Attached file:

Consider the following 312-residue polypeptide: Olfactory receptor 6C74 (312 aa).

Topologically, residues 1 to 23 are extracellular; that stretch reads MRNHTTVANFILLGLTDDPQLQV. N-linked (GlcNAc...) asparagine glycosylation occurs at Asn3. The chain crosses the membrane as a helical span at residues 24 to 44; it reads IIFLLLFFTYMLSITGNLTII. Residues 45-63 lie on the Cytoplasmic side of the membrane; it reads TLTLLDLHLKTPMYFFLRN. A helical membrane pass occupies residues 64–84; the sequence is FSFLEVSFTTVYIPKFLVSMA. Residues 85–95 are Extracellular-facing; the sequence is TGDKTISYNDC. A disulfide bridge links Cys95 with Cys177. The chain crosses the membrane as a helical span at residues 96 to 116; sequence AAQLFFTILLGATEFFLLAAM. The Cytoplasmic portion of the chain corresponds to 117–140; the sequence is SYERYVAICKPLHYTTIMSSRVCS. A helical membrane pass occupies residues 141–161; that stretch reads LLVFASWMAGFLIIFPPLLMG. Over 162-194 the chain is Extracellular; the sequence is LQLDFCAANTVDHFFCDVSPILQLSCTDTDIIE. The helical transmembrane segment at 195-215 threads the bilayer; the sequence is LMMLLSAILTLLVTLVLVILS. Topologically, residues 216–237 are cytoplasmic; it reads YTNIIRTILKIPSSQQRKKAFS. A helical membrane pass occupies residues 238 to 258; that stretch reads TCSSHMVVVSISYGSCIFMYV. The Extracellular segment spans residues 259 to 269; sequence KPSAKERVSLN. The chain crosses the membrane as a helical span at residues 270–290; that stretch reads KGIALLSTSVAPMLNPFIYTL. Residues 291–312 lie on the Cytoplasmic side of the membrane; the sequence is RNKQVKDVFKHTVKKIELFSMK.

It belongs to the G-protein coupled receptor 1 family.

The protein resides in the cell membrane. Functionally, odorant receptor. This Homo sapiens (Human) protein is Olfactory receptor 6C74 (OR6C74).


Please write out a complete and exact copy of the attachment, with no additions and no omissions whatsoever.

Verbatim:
Consider the following 312-residue polypeptide: Olfactory receptor 6C74 (312 aa).

Topologically, residues 1 to 23 are extracellular; that stretch reads MRNHTTVANFILLGLTDDPQLQV. N-linked (GlcNAc...) asparagine glycosylation occurs at Asn3. The chain crosses the membrane as a helical span at residues 24 to 44; it reads IIFLLLFFTYMLSITGNLTII. Residues 45-63 lie on the Cytoplasmic side of the membrane; it reads TLTLLDLHLKTPMYFFLRN. A helical membrane pass occupies residues 64–84; the sequence is FSFLEVSFTTVYIPKFLVSMA. Residues 85–95 are Extracellular-facing; the sequence is TGDKTISYNDC. A disulfide bridge links Cys95 with Cys177. The chain crosses the membrane as a helical span at residues 96 to 116; sequence AAQLFFTILLGATEFFLLAAM. The Cytoplasmic portion of the chain corresponds to 117–140; the sequence is SYERYVAICKPLHYTTIMSSRVCS. A helical membrane pass occupies residues 141–161; that stretch reads LLVFASWMAGFLIIFPPLLMG. Over 162-194 the chain is Extracellular; the sequence is LQLDFCAANTVDHFFCDVSPILQLSCTDTDIIE. The helical transmembrane segment at 195-215 threads the bilayer; the sequence is LMMLLSAILTLLVTLVLVILS. Topologically, residues 216–237 are cytoplasmic; it reads YTNIIRTILKIPSSQQRKKAFS. A helical membrane pass occupies residues 238 to 258; that stretch reads TCSSHMVVVSISYGSCIFMYV. The Extracellular segment spans residues 259 to 269; sequence KPSAKERVSLN. The chain crosses the membrane as a helical span at residues 270–290; that stretch reads KGIALLSTSVAPMLNPFIYTL. Residues 291–312 lie on the Cytoplasmic side of the membrane; the sequence is RNKQVKDVFKHTVKKIELFSMK.

It belongs to the G-protein coupled receptor 1 family.

The protein resides in the cell membrane. Functionally, odorant receptor. This Homo sapiens (Human) protein is Olfactory receptor 6C74 (OR6C74).